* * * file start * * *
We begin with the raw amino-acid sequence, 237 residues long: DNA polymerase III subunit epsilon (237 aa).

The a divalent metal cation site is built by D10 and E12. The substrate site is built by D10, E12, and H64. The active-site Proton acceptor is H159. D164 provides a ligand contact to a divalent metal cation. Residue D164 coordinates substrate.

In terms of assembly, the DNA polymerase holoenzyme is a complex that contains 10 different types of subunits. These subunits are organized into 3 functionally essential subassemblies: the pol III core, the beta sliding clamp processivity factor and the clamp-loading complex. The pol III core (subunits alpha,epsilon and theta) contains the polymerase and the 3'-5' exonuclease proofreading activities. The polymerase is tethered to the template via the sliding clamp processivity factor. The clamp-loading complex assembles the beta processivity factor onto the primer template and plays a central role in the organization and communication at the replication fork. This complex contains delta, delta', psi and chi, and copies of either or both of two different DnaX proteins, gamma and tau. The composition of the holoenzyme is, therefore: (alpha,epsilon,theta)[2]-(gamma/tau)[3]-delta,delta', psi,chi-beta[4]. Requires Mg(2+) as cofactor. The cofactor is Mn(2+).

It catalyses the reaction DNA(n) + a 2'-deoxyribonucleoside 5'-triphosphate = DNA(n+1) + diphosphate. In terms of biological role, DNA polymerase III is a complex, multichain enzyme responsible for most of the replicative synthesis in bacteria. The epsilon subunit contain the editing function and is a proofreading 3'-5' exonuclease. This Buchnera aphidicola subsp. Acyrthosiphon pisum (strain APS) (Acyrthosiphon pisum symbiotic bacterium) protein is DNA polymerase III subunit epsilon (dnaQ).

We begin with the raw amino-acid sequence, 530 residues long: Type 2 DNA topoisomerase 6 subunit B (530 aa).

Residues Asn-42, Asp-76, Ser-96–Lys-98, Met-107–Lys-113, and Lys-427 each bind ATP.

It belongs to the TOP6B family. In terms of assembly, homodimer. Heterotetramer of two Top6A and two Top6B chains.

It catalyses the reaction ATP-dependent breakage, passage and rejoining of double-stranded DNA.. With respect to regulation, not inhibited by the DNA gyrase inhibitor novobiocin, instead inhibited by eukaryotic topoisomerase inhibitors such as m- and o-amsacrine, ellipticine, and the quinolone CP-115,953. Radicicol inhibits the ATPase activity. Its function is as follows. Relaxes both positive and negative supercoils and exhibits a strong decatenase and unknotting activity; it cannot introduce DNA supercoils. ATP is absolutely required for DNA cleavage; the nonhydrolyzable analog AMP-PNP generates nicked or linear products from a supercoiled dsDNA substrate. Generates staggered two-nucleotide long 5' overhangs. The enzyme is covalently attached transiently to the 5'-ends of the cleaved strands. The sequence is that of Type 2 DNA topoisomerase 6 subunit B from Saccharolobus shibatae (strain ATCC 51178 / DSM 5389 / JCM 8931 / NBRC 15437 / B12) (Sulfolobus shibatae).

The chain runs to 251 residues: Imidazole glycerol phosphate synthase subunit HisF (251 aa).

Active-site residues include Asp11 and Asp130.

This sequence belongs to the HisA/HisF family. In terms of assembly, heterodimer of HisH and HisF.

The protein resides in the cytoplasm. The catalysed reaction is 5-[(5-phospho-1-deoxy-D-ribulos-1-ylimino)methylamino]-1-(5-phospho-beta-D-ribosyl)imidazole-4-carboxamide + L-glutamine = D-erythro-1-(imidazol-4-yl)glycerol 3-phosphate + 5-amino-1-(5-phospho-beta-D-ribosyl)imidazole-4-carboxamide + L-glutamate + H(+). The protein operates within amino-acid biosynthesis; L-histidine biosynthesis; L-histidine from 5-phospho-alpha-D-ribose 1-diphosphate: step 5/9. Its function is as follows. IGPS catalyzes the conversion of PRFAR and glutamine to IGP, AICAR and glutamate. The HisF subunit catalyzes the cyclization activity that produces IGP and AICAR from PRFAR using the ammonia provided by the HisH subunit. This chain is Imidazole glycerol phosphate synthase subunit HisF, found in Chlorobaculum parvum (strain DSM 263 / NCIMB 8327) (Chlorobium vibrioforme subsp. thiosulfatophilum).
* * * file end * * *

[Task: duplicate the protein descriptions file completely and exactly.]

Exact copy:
We begin with the raw amino-acid sequence, 237 residues long: DNA polymerase III subunit epsilon (237 aa).

The a divalent metal cation site is built by D10 and E12. The substrate site is built by D10, E12, and H64. The active-site Proton acceptor is H159. D164 provides a ligand contact to a divalent metal cation. Residue D164 coordinates substrate.

In terms of assembly, the DNA polymerase holoenzyme is a complex that contains 10 different types of subunits. These subunits are organized into 3 functionally essential subassemblies: the pol III core, the beta sliding clamp processivity factor and the clamp-loading complex. The pol III core (subunits alpha,epsilon and theta) contains the polymerase and the 3'-5' exonuclease proofreading activities. The polymerase is tethered to the template via the sliding clamp processivity factor. The clamp-loading complex assembles the beta processivity factor onto the primer template and plays a central role in the organization and communication at the replication fork. This complex contains delta, delta', psi and chi, and copies of either or both of two different DnaX proteins, gamma and tau. The composition of the holoenzyme is, therefore: (alpha,epsilon,theta)[2]-(gamma/tau)[3]-delta,delta', psi,chi-beta[4]. Requires Mg(2+) as cofactor. The cofactor is Mn(2+).

It catalyses the reaction DNA(n) + a 2'-deoxyribonucleoside 5'-triphosphate = DNA(n+1) + diphosphate. In terms of biological role, DNA polymerase III is a complex, multichain enzyme responsible for most of the replicative synthesis in bacteria. The epsilon subunit contain the editing function and is a proofreading 3'-5' exonuclease. This Buchnera aphidicola subsp. Acyrthosiphon pisum (strain APS) (Acyrthosiphon pisum symbiotic bacterium) protein is DNA polymerase III subunit epsilon (dnaQ).

We begin with the raw amino-acid sequence, 530 residues long: Type 2 DNA topoisomerase 6 subunit B (530 aa).

Residues Asn-42, Asp-76, Ser-96–Lys-98, Met-107–Lys-113, and Lys-427 each bind ATP.

It belongs to the TOP6B family. In terms of assembly, homodimer. Heterotetramer of two Top6A and two Top6B chains.

It catalyses the reaction ATP-dependent breakage, passage and rejoining of double-stranded DNA.. With respect to regulation, not inhibited by the DNA gyrase inhibitor novobiocin, instead inhibited by eukaryotic topoisomerase inhibitors such as m- and o-amsacrine, ellipticine, and the quinolone CP-115,953. Radicicol inhibits the ATPase activity. Its function is as follows. Relaxes both positive and negative supercoils and exhibits a strong decatenase and unknotting activity; it cannot introduce DNA supercoils. ATP is absolutely required for DNA cleavage; the nonhydrolyzable analog AMP-PNP generates nicked or linear products from a supercoiled dsDNA substrate. Generates staggered two-nucleotide long 5' overhangs. The enzyme is covalently attached transiently to the 5'-ends of the cleaved strands. The sequence is that of Type 2 DNA topoisomerase 6 subunit B from Saccharolobus shibatae (strain ATCC 51178 / DSM 5389 / JCM 8931 / NBRC 15437 / B12) (Sulfolobus shibatae).

The chain runs to 251 residues: Imidazole glycerol phosphate synthase subunit HisF (251 aa).

Active-site residues include Asp11 and Asp130.

This sequence belongs to the HisA/HisF family. In terms of assembly, heterodimer of HisH and HisF.

The protein resides in the cytoplasm. The catalysed reaction is 5-[(5-phospho-1-deoxy-D-ribulos-1-ylimino)methylamino]-1-(5-phospho-beta-D-ribosyl)imidazole-4-carboxamide + L-glutamine = D-erythro-1-(imidazol-4-yl)glycerol 3-phosphate + 5-amino-1-(5-phospho-beta-D-ribosyl)imidazole-4-carboxamide + L-glutamate + H(+). The protein operates within amino-acid biosynthesis; L-histidine biosynthesis; L-histidine from 5-phospho-alpha-D-ribose 1-diphosphate: step 5/9. Its function is as follows. IGPS catalyzes the conversion of PRFAR and glutamine to IGP, AICAR and glutamate. The HisF subunit catalyzes the cyclization activity that produces IGP and AICAR from PRFAR using the ammonia provided by the HisH subunit. This chain is Imidazole glycerol phosphate synthase subunit HisF, found in Chlorobaculum parvum (strain DSM 263 / NCIMB 8327) (Chlorobium vibrioforme subsp. thiosulfatophilum).